Io (pronounced "EYE-oh") Blanchett is a recent Reed College graduate living in the Bay Area. They specialize in literary and film theory as well as intersectional feminist analysis and transformative justice practices.
picture: (one of my professors conducting our final class over Zoom, with a green screen background depicting the bonfire where we would have been torching our thesis drafts during any normal year
Instead, I got an email from the school that Sunday afternoon informing me that the summer Reunions and Commencement would not be a possibility this year, let alone Renn Fayre. In the next hour, students started to pour in to buy up the bookstore’s stock of cardboard storage boxes; by the time my first shift of the day ended, the boxes were gone, and the bookstore had been empty for hours. By the time I went home, I had been allowing the heartbreak to wash over me in waves as I cashiered for more than ten hours.
The class of 2020 is a unique group of people. We started our college career with the 2016 election, and at Reed, we were immediately thrown into a national spotlight by debates around the racism in our introductory course curriculum. Having witnessed the deaths of my classmates, sit-ins, failed drives for unionization, and the resignation of virtually every member of the school’s administration, I was ready to disengage from campus politics and enjoy what I could of my final year of college before going out into the “real world.” Reading this email was like watching as the blueprint of my postgraduate life was ripped to shreds.
It seemed impossible, though, to peer behind that blueprint, to see who was really doing the tearing. My first instinct was to be angry at the school, but I also recognized that this decision was a desperate measure to keep us safe. I processed the emotional repercussions with my friends and housemates via Zoom call and kitchen table meeting, always remembering that we were some of the most privileged people experiencing this moment. We discussed, sometimes through tears, who was to blame for the hurt we were feeling, not just for this event, but for the past four years of misery. Certainly, there have been several gross missteps in leadership that have led us to where we are now, including the many announcements from the Trump administration without a shred of supporting evidence that have given some states the idea that it’s all right to reopen their economy and schools. But we know, on a deeper level, that this anger can only be directed at an invisible enemy, and that we need to take this urge to blame and somehow mold it into a drive for change.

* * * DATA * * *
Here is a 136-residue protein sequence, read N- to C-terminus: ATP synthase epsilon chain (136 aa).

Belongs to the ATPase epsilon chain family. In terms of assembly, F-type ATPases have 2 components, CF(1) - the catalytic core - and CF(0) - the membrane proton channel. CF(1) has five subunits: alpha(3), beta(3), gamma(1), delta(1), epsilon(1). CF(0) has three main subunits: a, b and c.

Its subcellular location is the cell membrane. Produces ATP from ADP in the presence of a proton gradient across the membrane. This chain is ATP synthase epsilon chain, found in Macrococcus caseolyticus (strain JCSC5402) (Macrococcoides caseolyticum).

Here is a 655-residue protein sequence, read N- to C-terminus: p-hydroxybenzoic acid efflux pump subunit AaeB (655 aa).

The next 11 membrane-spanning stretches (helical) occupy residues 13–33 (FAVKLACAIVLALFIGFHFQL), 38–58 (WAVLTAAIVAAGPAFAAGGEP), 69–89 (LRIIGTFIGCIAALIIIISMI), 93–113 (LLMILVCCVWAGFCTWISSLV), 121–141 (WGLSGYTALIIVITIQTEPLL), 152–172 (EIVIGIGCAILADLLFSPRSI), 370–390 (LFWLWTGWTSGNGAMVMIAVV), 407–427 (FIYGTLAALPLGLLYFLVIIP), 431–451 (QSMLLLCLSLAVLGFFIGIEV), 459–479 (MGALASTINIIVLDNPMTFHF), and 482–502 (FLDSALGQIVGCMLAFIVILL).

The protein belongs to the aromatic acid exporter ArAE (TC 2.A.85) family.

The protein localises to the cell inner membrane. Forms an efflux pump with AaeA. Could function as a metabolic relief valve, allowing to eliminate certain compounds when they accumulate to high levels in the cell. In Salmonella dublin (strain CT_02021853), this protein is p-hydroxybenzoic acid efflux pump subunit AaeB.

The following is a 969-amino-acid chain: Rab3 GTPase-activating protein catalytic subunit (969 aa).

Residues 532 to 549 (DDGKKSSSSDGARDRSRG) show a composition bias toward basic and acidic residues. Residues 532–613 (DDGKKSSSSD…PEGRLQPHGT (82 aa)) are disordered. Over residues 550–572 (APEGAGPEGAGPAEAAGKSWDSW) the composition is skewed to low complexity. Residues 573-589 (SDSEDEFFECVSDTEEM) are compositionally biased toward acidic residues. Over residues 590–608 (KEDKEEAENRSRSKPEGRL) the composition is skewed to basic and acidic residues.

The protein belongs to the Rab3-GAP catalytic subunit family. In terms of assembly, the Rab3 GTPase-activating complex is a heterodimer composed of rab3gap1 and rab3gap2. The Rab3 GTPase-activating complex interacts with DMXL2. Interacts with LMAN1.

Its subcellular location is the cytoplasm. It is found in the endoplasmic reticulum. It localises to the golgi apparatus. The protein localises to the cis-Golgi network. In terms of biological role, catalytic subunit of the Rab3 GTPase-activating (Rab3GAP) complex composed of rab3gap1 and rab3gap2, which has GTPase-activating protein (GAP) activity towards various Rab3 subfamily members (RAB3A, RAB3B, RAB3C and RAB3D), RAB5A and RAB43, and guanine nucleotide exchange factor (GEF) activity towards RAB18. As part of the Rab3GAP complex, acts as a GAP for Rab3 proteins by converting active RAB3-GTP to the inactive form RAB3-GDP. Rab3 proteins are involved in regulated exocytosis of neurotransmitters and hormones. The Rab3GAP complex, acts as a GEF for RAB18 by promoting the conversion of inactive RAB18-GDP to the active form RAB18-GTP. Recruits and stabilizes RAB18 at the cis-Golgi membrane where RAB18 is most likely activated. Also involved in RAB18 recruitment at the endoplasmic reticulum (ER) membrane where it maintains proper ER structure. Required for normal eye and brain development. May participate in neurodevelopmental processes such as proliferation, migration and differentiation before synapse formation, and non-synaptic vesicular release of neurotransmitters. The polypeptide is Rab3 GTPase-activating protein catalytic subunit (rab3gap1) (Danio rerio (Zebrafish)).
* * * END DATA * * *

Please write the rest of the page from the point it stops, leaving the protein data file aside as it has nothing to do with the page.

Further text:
When I visualize my ideal next several months, the scenario still includes these closures, but along with a massive reworking of our country’s ability to provide for its most vulnerable people and a worldwide sense of possibility. Already things that have always been presented as impossible–universal basic income, the expansion of unemployment benefits, vast networks of mutual aid that connect the local to the global–have been implemented, and in order to sustain the population through this crisis, more drastic measures will have to arise again and again. Reopening the economy to a full extent should not be on the table at all right now, and that includes schools and colleges. Instead, we should be imagining a world where people can leave school and work to wait for the virus to loosen its grip, without having to make the impossible choice between life and livelihood, where their health will be constantly affirmed and valued over whatever economic value they provide by going to work or paying tuition. This is the kind of world that we will have to bring into being if we want to escape the complete and utter decimation of our most vulnerable populations.
I am still grieving for the loss of Renn Fayre, the loss of commencement, and the loss of normality and freedom that this country’s college students will experience over the next few years. But maybe my liberal arts education has taught me a little too well, but I believe that these closures, these small reduction in my individual independence, are worth the lives of the people they will save.